[Introduction]  [Signal arithmetic]  [Signals and noise]   [Smoothing]   [Differentiation]  [Peak Sharpening]  [Harmonic analysis]   [Fourier convolution]  [Fourier deconvolution]  [Fourier filter]  [Wavelets]   [Peak area measurement]  [Linear Least Squares]  [Multicomponent Spectroscopy]  [Iterative Curve Fitting]  [Hyperlinear quantitative absorption spectrophotometry] [Appendix and Case Studies]  [Peak Finding and Measurement]  [iPeak]   [iSignal]  [Peak Fitters]   [iFilter]  [iPower]  [List of downloadable software]  [Interactive tools]

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Fourier Convolution

Convolution is an operation performed on two signals which involves multiplying one signal by a delayed or shifted version of another signal, integrating or averaging the product, and repeating the process for different delays. Convolution is a useful process because it accurately describes some effects that occur widely in scientific measurements, such as the influence of a frequency filter on an electrical signal or of the spectral bandpass of a spectrometer on the shape of a recorded optical spectrum, which cause the signal to be spread out in time and reduced in peak amplitude.
 

Fourier convolution is used here to determine how the optical spectrum in Window 1 (top left) will appear when scanned with a spectrometer whose slit function (spectral resolution) is described by the Gaussian function in Window 2 (top right). The Gaussian function has already been rotated so that its maximum falls at x=0, which is necessary to prevent the result from being shifted on the x-axis. The resulting convoluted optical spectrum (bottom center) shows that the two lines near x=110 and 120 will not be resolved but the line at x=40 will be partly resolved. Fourier convolution is used in this way to correct the analytical curve non-linearity caused by spectrometer resolution, in the "Tfit" method for hyperlinear absorption spectroscopy.


In practice, the calculation is usually performed by point-by-point multiplication of the two signals in the Fourier domain. First, the Fourier transform of each signal is obtained. Then the two Fourier transforms are multiplied point-by-point by the rules for complex multiplication and the result is then inverse Fourier transformed. Fourier transforms are usually expressed in terms of "complex numbers", with real and imaginary parts; if the Fourier transform of the first signal is a + ib, and the Fourier transform of the second signal is c + id, then the product of the two Fourier transforms is (a + ib)(c + id) = (ac - bd) + i(bc + ad). Although this seems to be  a round-about method, it turns out to be faster then the shift-and-multiply algorithm when the number of points in the signal is large. Convolution can be used as a powerful and general algorithm for smoothing and differentiation. Many computer languages will perform this operation automatically when the two quantities divided are complex.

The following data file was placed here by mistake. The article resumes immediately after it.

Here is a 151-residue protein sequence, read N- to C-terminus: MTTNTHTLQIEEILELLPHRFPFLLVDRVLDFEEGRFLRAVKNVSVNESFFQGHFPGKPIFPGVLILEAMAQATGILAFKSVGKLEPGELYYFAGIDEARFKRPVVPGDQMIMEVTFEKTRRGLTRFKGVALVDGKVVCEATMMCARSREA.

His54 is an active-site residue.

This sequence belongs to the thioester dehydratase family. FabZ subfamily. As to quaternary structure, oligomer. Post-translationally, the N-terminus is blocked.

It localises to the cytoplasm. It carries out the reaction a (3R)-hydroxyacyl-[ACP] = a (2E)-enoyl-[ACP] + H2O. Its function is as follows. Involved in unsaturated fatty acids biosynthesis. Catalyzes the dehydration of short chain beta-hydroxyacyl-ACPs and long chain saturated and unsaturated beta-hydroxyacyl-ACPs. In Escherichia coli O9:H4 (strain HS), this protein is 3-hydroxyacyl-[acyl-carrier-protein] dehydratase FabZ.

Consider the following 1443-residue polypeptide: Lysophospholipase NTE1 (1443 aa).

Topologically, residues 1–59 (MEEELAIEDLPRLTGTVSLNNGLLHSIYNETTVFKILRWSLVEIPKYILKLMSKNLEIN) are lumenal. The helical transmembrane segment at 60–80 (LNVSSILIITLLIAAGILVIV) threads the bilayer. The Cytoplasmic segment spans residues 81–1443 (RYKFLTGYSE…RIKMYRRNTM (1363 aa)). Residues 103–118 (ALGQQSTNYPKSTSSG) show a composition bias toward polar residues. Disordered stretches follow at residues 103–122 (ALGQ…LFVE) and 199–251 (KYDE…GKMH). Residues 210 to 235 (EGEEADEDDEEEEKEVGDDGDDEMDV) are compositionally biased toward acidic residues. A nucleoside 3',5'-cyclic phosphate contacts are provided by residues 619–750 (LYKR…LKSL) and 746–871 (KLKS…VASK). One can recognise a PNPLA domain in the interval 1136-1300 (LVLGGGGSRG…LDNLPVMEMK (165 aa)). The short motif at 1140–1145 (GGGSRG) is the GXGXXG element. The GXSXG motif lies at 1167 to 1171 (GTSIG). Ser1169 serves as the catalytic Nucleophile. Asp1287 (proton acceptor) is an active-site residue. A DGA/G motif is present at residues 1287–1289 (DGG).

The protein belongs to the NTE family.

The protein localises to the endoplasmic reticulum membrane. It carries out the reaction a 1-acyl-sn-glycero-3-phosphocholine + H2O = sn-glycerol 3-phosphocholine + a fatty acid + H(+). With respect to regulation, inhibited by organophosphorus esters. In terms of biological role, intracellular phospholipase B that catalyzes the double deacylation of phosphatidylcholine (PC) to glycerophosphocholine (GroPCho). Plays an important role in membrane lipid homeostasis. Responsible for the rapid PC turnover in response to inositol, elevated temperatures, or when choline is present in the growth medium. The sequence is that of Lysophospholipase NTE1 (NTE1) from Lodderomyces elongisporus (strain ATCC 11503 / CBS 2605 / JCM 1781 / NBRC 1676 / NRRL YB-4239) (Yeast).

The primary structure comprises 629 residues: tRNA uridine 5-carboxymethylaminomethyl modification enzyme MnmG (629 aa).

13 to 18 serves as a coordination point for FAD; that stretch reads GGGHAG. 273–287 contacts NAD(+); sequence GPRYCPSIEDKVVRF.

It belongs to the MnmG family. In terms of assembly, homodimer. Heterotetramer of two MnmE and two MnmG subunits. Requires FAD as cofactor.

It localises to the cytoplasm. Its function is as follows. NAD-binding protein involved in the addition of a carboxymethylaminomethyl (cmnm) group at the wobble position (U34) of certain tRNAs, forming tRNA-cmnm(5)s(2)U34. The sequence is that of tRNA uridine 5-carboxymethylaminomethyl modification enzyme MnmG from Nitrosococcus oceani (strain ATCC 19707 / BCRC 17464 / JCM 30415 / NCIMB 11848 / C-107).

Fourier convolution can also be used as a very general algorithm for the smoothing and differentiation of digital signals, by convoluting the signal with a (usually) small set of numbers representing the convolution vector. Smoothing is performed by convolution with sets of positive numbers, e.g. [1 1 1] for a 3-point boxcar. Convolution with [-1 1] computes a first derivative; [1 -2 1] computes a second derivative. Successive convolutions by Conv1 and then Conv2 is equivalent to one convolution with the convolution of Conv1 and Conv2.  First differentiation with smoothing is done by using a convolution vector in which the first half of the coefficients are negative and the second half are positive (e.g.[-1 -2 0 2 1]).

Simple whole-number convolution vectors:
Smoothing
3 point boxcar (sliding average) smooth
[1 1 1]    
4 point boxcar (sliding average) smooth
[1 1 1 1]         
3 point triangular smooth

[1 2 1]
5 point triangular smooth

[1 2 3 2 1]
5 point Gaussian smooth
[1 4 6 4 1]       
7 point Gaussian smooth 
[1 4 8 10 8 4 1]
9 point Gaussian smooth
[1 4 9 14 17 14 9 4 1]

Differentiation:
[-1 1]         First derivative
[1 -2 1]       Second derivative
[1 -3 3 -1]    Third derivative
[1 -4 6 -4 1]  Fourth derivative

Results of successive convolution by two